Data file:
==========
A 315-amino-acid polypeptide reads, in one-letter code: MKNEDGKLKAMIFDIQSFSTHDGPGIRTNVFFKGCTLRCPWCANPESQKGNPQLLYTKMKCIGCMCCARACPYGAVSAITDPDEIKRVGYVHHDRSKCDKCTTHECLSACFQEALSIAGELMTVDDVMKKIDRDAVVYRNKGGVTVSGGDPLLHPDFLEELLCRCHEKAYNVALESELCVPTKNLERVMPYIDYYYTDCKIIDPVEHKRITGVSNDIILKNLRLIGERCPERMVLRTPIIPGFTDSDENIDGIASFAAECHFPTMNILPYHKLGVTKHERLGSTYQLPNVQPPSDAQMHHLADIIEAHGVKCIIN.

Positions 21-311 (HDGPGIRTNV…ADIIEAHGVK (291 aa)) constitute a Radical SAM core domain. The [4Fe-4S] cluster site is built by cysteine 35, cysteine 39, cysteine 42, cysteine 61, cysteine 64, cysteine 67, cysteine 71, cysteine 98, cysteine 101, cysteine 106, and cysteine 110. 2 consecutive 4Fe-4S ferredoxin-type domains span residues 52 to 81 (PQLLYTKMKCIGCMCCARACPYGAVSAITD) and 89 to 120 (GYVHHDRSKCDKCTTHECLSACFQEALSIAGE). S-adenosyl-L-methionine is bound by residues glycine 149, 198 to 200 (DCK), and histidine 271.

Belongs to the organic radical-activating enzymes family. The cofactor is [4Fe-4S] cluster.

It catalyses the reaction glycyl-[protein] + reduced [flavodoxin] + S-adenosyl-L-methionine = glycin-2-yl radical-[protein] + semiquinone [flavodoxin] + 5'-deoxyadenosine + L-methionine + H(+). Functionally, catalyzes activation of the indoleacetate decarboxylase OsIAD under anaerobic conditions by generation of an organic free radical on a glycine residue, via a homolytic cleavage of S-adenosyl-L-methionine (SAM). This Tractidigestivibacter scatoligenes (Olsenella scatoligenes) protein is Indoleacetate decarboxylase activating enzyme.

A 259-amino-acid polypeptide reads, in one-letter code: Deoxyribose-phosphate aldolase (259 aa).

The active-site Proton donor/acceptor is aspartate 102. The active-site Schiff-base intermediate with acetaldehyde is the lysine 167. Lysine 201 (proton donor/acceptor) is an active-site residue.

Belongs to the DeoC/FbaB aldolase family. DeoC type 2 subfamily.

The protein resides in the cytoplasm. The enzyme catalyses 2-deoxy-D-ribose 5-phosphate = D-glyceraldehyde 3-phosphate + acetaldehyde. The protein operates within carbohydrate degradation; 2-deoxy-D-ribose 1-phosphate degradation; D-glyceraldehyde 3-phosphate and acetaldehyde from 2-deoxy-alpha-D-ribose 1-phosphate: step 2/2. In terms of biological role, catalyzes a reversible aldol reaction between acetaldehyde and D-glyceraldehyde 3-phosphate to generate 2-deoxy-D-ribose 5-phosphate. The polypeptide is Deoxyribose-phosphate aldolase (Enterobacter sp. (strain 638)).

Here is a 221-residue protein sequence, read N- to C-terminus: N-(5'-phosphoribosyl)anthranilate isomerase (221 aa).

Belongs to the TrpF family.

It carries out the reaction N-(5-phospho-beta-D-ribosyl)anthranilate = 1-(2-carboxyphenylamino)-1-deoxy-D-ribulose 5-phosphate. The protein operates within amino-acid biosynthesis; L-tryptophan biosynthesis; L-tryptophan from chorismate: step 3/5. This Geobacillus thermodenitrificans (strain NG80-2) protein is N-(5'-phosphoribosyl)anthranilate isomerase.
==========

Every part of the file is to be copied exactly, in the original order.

A 315-amino-acid polypeptide reads, in one-letter code: MKNEDGKLKAMIFDIQSFSTHDGPGIRTNVFFKGCTLRCPWCANPESQKGNPQLLYTKMKCIGCMCCARACPYGAVSAITDPDEIKRVGYVHHDRSKCDKCTTHECLSACFQEALSIAGELMTVDDVMKKIDRDAVVYRNKGGVTVSGGDPLLHPDFLEELLCRCHEKAYNVALESELCVPTKNLERVMPYIDYYYTDCKIIDPVEHKRITGVSNDIILKNLRLIGERCPERMVLRTPIIPGFTDSDENIDGIASFAAECHFPTMNILPYHKLGVTKHERLGSTYQLPNVQPPSDAQMHHLADIIEAHGVKCIIN.

Positions 21-311 (HDGPGIRTNV…ADIIEAHGVK (291 aa)) constitute a Radical SAM core domain. The [4Fe-4S] cluster site is built by cysteine 35, cysteine 39, cysteine 42, cysteine 61, cysteine 64, cysteine 67, cysteine 71, cysteine 98, cysteine 101, cysteine 106, and cysteine 110. 2 consecutive 4Fe-4S ferredoxin-type domains span residues 52 to 81 (PQLLYTKMKCIGCMCCARACPYGAVSAITD) and 89 to 120 (GYVHHDRSKCDKCTTHECLSACFQEALSIAGE). S-adenosyl-L-methionine is bound by residues glycine 149, 198 to 200 (DCK), and histidine 271.

Belongs to the organic radical-activating enzymes family. The cofactor is [4Fe-4S] cluster.

It catalyses the reaction glycyl-[protein] + reduced [flavodoxin] + S-adenosyl-L-methionine = glycin-2-yl radical-[protein] + semiquinone [flavodoxin] + 5'-deoxyadenosine + L-methionine + H(+). Functionally, catalyzes activation of the indoleacetate decarboxylase OsIAD under anaerobic conditions by generation of an organic free radical on a glycine residue, via a homolytic cleavage of S-adenosyl-L-methionine (SAM). This Tractidigestivibacter scatoligenes (Olsenella scatoligenes) protein is Indoleacetate decarboxylase activating enzyme.

A 259-amino-acid polypeptide reads, in one-letter code: Deoxyribose-phosphate aldolase (259 aa).

The active-site Proton donor/acceptor is aspartate 102. The active-site Schiff-base intermediate with acetaldehyde is the lysine 167. Lysine 201 (proton donor/acceptor) is an active-site residue.

Belongs to the DeoC/FbaB aldolase family. DeoC type 2 subfamily.

The protein resides in the cytoplasm. The enzyme catalyses 2-deoxy-D-ribose 5-phosphate = D-glyceraldehyde 3-phosphate + acetaldehyde. The protein operates within carbohydrate degradation; 2-deoxy-D-ribose 1-phosphate degradation; D-glyceraldehyde 3-phosphate and acetaldehyde from 2-deoxy-alpha-D-ribose 1-phosphate: step 2/2. In terms of biological role, catalyzes a reversible aldol reaction between acetaldehyde and D-glyceraldehyde 3-phosphate to generate 2-deoxy-D-ribose 5-phosphate. The polypeptide is Deoxyribose-phosphate aldolase (Enterobacter sp. (strain 638)).

Here is a 221-residue protein sequence, read N- to C-terminus: N-(5'-phosphoribosyl)anthranilate isomerase (221 aa).

Belongs to the TrpF family.

It carries out the reaction N-(5-phospho-beta-D-ribosyl)anthranilate = 1-(2-carboxyphenylamino)-1-deoxy-D-ribulose 5-phosphate. The protein operates within amino-acid biosynthesis; L-tryptophan biosynthesis; L-tryptophan from chorismate: step 3/5. This Geobacillus thermodenitrificans (strain NG80-2) protein is N-(5'-phosphoribosyl)anthranilate isomerase.